Geelong will be without star defender Tom Stewart for their next four AFL games after failing in their bid to reduce his rough conduct suspension.
As expected, the Cats' reigning best and fairest winner pleaded guilty on Tuesday night after he was referred directly to the tribunal for the ugly bump that concussed Richmond onballer Dion Prestia.
The three-time All Australian will miss Geelong's games against last-placed North Melbourne, defending champions Melbourne, fifth-placed Carlton and 12th-placed Port Adelaide.
Geelong are second after beating the Tigers, with Stewart knocking out Prestia late in the first quarter on Saturday night at the MCG.
Prestia was forced out of the game and the ugly incident reignited debate of whether a sin bin or send-off rule is needed in the AFL.
The Cats did not contest that the charge was careless conduct, severe impact and high contact.
They argued Stewart had .39 of a second before he took out Prestia and pointed to his spotless playing record, as well as his genuine remorse.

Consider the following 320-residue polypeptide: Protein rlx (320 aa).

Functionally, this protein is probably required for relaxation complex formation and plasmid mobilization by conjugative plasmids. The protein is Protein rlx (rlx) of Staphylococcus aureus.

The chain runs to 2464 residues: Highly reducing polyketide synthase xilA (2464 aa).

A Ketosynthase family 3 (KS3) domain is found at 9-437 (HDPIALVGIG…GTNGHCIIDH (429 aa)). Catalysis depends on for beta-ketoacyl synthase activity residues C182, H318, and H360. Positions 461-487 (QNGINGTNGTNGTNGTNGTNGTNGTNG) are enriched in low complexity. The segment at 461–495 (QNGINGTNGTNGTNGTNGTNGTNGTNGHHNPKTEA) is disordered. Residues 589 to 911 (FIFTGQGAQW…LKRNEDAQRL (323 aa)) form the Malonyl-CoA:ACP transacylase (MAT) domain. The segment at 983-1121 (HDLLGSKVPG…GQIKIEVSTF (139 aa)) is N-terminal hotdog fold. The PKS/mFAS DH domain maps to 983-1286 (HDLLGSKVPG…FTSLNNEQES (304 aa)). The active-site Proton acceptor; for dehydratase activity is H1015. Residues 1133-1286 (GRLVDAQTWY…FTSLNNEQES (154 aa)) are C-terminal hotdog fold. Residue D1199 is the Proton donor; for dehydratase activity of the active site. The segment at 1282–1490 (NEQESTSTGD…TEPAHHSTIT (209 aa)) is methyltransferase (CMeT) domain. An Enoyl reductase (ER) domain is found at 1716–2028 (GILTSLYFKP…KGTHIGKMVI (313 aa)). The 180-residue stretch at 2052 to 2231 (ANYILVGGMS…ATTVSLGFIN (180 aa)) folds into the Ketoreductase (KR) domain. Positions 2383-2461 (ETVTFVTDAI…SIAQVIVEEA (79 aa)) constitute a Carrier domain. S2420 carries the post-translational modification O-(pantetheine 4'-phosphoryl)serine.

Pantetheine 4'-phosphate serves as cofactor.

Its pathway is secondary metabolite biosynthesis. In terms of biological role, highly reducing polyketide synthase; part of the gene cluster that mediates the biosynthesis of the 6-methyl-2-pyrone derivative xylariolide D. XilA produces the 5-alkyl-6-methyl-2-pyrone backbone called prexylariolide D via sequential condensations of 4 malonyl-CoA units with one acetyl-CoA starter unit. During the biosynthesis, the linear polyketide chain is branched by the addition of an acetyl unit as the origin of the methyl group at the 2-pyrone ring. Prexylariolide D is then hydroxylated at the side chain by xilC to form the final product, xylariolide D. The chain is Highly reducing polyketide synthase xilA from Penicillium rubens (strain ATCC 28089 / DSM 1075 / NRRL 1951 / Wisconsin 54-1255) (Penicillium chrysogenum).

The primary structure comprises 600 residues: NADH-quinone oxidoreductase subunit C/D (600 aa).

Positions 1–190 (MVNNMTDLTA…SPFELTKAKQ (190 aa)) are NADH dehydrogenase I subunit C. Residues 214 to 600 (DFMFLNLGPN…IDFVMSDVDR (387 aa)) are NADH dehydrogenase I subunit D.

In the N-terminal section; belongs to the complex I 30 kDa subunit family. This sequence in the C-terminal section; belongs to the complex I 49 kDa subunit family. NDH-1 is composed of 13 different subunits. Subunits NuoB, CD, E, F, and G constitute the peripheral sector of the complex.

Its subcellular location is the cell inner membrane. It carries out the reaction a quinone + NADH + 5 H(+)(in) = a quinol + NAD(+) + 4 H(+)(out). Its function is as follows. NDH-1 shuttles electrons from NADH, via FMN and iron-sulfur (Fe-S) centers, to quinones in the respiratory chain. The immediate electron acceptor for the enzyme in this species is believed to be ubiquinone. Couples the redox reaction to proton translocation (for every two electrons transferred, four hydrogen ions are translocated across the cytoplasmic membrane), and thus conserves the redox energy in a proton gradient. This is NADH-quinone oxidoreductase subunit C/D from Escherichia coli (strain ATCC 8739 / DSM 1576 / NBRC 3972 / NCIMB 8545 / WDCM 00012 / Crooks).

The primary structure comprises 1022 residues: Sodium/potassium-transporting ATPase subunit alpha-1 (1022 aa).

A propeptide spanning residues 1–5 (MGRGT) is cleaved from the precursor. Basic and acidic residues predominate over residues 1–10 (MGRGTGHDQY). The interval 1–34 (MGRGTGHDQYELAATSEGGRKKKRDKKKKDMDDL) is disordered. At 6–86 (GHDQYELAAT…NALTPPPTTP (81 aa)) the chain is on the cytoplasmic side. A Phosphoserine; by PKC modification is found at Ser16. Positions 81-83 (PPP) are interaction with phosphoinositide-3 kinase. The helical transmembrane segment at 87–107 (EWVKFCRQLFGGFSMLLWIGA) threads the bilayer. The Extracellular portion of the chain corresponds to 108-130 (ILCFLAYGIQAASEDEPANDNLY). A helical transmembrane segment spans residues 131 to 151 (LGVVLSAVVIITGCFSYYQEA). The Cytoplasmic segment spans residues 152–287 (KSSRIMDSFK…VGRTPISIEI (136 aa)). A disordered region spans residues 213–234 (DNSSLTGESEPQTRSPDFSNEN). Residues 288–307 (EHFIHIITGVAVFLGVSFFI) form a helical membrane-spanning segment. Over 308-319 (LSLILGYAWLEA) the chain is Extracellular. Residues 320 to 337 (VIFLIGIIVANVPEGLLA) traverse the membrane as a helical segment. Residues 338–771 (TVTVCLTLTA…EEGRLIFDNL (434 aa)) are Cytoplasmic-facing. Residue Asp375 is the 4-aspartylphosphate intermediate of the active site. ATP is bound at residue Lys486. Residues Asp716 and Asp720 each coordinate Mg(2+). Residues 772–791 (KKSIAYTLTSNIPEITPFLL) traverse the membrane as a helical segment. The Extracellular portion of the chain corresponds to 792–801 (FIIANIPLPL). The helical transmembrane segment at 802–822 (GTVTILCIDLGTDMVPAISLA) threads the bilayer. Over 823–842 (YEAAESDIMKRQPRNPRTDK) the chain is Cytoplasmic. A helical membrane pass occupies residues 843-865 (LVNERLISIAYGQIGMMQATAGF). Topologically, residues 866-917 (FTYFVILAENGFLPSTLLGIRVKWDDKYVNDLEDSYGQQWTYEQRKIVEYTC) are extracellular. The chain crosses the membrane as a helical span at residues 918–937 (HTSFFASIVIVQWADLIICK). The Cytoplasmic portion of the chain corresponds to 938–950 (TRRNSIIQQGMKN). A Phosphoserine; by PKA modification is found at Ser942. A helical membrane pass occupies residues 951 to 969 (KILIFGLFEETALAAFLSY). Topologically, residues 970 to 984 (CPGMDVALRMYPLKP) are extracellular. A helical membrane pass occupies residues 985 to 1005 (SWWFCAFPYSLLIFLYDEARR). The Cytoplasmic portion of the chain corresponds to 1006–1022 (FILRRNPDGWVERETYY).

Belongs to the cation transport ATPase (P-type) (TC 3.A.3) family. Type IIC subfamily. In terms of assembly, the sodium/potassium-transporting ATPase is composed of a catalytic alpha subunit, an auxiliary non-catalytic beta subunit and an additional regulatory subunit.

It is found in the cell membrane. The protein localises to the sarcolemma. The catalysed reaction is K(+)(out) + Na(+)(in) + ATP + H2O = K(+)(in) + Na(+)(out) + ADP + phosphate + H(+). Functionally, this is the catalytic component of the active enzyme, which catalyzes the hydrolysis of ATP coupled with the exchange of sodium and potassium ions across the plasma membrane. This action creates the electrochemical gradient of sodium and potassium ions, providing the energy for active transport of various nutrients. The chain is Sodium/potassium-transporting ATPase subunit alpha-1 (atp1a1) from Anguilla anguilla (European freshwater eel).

But tribunal chairman Jeff Gleeson and fellow jury members Jason Johnson and Paul Williams ruled the degree of carelessness was high.
"He ran past the ball and made a conscious, albeit split-second, decision to bump player Prestia at speed. The degree of carelessness was high, he breached his duty of care by a significant margin," Gleeson said in the tribunal verdict.
"While he did not intend to commit a reportable offence, he was careless as to whether he did so."
Gleeson added the bump was late and happened well after Prestia would have expected contact.
"He was wide open, exposed and vulnerable," Gleeson said.
"Player Stewart had sufficient time to see that player Prestia had not taken possession and was no longer actively involved in the contest."
Stewart's advocate Ben Ihle raised Sam Reid's two-game ban and Patrick Dangerfield's three-match suspension last season on rough conduct charges as they argued for a three-game penalty.
But those incidents did not sway the tribunal.
"Neither example is sufficiently comparable to provide close and clear guidance," Gleeson said.
AFL advocate Nicholas Pane said the bump was delivered at speed and Prestia was vulnerable when Stewart made impact, adding the concussion was "a serious injury in itself."
Stewart will serve the first suspension of his AFL career and had conceded before the hearing he was "at the mercy of the tribunal" and indicated he would accept his punishment.
Richmond's medical report on Prestia, which was tabled in the tribunal hearing, said a CT scan had cleared Prestia of any facial fractures from the bump.
But he will miss a game at least because of his concussion.